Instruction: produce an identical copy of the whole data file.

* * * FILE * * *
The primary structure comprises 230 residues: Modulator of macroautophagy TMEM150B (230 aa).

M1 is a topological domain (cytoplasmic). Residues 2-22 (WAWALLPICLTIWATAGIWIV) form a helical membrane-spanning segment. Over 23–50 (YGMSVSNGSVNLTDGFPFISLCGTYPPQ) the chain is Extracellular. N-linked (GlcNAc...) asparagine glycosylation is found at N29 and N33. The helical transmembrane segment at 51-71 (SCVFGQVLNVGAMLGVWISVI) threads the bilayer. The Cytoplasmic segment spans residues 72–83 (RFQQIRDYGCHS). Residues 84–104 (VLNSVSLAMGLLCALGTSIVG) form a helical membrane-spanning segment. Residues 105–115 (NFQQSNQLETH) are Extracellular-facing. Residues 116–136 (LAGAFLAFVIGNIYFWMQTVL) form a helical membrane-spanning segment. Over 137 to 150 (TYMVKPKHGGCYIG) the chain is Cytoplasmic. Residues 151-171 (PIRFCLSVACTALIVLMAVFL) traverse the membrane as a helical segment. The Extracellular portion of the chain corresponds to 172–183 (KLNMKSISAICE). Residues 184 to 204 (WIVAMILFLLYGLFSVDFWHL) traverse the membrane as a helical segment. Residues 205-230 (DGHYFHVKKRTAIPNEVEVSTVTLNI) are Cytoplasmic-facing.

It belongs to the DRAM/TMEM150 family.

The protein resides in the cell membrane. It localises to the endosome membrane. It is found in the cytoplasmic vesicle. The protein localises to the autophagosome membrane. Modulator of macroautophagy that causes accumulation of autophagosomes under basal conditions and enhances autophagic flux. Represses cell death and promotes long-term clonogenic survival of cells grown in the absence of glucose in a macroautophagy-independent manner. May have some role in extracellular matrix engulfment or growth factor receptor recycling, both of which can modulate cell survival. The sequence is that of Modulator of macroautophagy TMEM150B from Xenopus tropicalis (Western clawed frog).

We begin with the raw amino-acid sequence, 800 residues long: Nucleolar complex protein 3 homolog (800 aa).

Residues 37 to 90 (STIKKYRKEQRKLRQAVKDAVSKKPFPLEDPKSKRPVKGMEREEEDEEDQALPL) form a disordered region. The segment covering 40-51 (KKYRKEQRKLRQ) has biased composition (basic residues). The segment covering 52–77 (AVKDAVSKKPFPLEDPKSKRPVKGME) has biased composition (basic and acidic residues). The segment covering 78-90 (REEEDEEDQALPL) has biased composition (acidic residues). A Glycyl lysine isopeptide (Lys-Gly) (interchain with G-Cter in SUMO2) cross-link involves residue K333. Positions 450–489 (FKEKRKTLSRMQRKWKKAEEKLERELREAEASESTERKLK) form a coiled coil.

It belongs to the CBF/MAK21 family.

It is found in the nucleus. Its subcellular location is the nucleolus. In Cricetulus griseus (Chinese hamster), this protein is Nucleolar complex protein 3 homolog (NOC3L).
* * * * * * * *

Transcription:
The primary structure comprises 230 residues: Modulator of macroautophagy TMEM150B (230 aa).

M1 is a topological domain (cytoplasmic). Residues 2-22 (WAWALLPICLTIWATAGIWIV) form a helical membrane-spanning segment. Over 23–50 (YGMSVSNGSVNLTDGFPFISLCGTYPPQ) the chain is Extracellular. N-linked (GlcNAc...) asparagine glycosylation is found at N29 and N33. The helical transmembrane segment at 51-71 (SCVFGQVLNVGAMLGVWISVI) threads the bilayer. The Cytoplasmic segment spans residues 72–83 (RFQQIRDYGCHS). Residues 84–104 (VLNSVSLAMGLLCALGTSIVG) form a helical membrane-spanning segment. Residues 105–115 (NFQQSNQLETH) are Extracellular-facing. Residues 116–136 (LAGAFLAFVIGNIYFWMQTVL) form a helical membrane-spanning segment. Over 137 to 150 (TYMVKPKHGGCYIG) the chain is Cytoplasmic. Residues 151-171 (PIRFCLSVACTALIVLMAVFL) traverse the membrane as a helical segment. The Extracellular portion of the chain corresponds to 172–183 (KLNMKSISAICE). Residues 184 to 204 (WIVAMILFLLYGLFSVDFWHL) traverse the membrane as a helical segment. Residues 205-230 (DGHYFHVKKRTAIPNEVEVSTVTLNI) are Cytoplasmic-facing.

It belongs to the DRAM/TMEM150 family.

The protein resides in the cell membrane. It localises to the endosome membrane. It is found in the cytoplasmic vesicle. The protein localises to the autophagosome membrane. Modulator of macroautophagy that causes accumulation of autophagosomes under basal conditions and enhances autophagic flux. Represses cell death and promotes long-term clonogenic survival of cells grown in the absence of glucose in a macroautophagy-independent manner. May have some role in extracellular matrix engulfment or growth factor receptor recycling, both of which can modulate cell survival. The sequence is that of Modulator of macroautophagy TMEM150B from Xenopus tropicalis (Western clawed frog).

We begin with the raw amino-acid sequence, 800 residues long: Nucleolar complex protein 3 homolog (800 aa).

Residues 37 to 90 (STIKKYRKEQRKLRQAVKDAVSKKPFPLEDPKSKRPVKGMEREEEDEEDQALPL) form a disordered region. The segment covering 40-51 (KKYRKEQRKLRQ) has biased composition (basic residues). The segment covering 52–77 (AVKDAVSKKPFPLEDPKSKRPVKGME) has biased composition (basic and acidic residues). The segment covering 78-90 (REEEDEEDQALPL) has biased composition (acidic residues). A Glycyl lysine isopeptide (Lys-Gly) (interchain with G-Cter in SUMO2) cross-link involves residue K333. Positions 450–489 (FKEKRKTLSRMQRKWKKAEEKLERELREAEASESTERKLK) form a coiled coil.

It belongs to the CBF/MAK21 family.

It is found in the nucleus. Its subcellular location is the nucleolus. In Cricetulus griseus (Chinese hamster), this protein is Nucleolar complex protein 3 homolog (NOC3L).